TB:  I always said, “if God had another son, he would look like Lute Olson.”  It was remarkable what Calhoun did last year — he finished ninth in their league!  And it’s not like he’s going to rally them — he’s a bad-ass.  You know, he gets in those kids’ faces; he doesn’t take no for an answer.  I mean, he’s just ruthless, and yet, man, they did it.  They did it.  I was always impressed with that, and what happened was… it was funny.  I was so in awe of Lute Olson — it was just unbelievable, because, again, the guy was like a god to me — and I didn’t know him, but I just knew of him, and what he’d done and what he’d accomplished and how he looked and he was always so gracious.  And so I’m walking down, we’re getting ready to play them, and what happened was that his wife had died a while back, and then he ended up with this woman from Pennsylvania [Christine Olson] — I don’t even know how the hell it happened, but she was like a Republican leader, some big deal from Pennsylvania — and I read this thing where he was very happy.  That he’d met this woman and she’d really made him happy, so I didn’t think much of it, but when I was walking down to say hello to him, I was so nervous.  Honest to God, I wasn’t even nervous about the game, I was nervous about him!  Because I knew, they’re a #1, we’re a #16 — I mean, they had [Andre] Iguodala, they had all kinds of players on that team.  We had been stuck in the snow, we didn’t get to Salt Lake until 1:30 in the morning, and we played at 11.  It was crazy.  It was just crazy.  Our kids were like, “f—, look where we are.”  And that’s the thing, by the time the second year came around [against UConn in 2004], we really weren’t that shook, and by the time the third year came around [against Syracuse in 2005], we knew that we could win.  We really knew we were good enough.  So, anyway, I go up to Lute Olson, and he said, “Coach, how are you?”  And I said, “Coach, I just wanna say that I’m just so happy that you’ve found peace in your personal life.”  I’m thinking to myself, “what the f— are you saying?!?!”  I’m hearing these words come out, and I’m thinking, “you a–hole!”  I didn’t even know what to say to him; I was so awestruck, honest to God.  So he said, “well, thank you.”  And I just turned and ran like a rabbit, and thought “jeezus… good first impression, there.”  But you know what, when I retired, he wrote me the nicest letter.  He wrote me a beautiful letter, and so it was nice.  But you know, we never had a chance.  [Vermont lost 80-51.]  I have a picture on my cell and we were up, like 7-6, got it blown up and put it on my wall.  But then, and this is a cute story too.  We got stuck in the snow, and I went on [Tony] Kornheiser’s show, PTI or whatever it was — I guess it was his radio show at the time — and I said, “you know, this is ridiculous.”  I said, “they make billions of dollars on this thing, and they can’t get us from Denver to Salt Lake City?  If you think this was Duke in this hotel, we’d still be here.”  I wasn’t even finished, and the AD knocked on the door: “hey, yo, that’s enough about that.”  [laughter]  So that was enough about that.  So then anyway, but what happened was, we did get tapped out, and to take us home, the NCAA felt so bad and I guess my rant had a little bit to do with it, they sent us a plane that [Bruce] Springsteen uses, the Rolling Stones use, and you couldn’t even tell it was a plane.  So now, my wife and I are standing at the back, and the captain comes down, and he says, “are you the coach?”  I said, “yes, sir.  I’m the coach.”  He said, “well, you come with me, I’m going to take you to Mick Jagger’s suite.”  So I turned to Lynn [Brennan, his wife], I said, “hey, you gotta turn into a Brazilian model by the time we get to the top of the stairs.”  [laughter]  It was wild.  But it was a great experience; it was a great experience for our kids.  And I knew that we had a chance to keep going, that we had this group that was good.  So then the next year we played UConn, played them tougher than anybody as I recall, on their march to the championship.  [Vermont lost 70-53.]  I think they beat us less than anybody else, and then the next year we got Syracuse.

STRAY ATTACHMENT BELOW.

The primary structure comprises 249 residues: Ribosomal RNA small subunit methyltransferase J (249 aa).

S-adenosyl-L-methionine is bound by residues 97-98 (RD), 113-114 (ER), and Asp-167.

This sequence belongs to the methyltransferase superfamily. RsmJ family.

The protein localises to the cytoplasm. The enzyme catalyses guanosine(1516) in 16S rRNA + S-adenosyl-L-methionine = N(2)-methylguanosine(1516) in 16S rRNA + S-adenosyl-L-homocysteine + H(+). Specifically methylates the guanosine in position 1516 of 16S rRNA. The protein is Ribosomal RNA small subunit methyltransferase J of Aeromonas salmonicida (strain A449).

Read the rest of this entry »

Share this story

Time For The Hall of Fame To Reevaluate Itself

Posted by nvr1983 on April 12th, 2011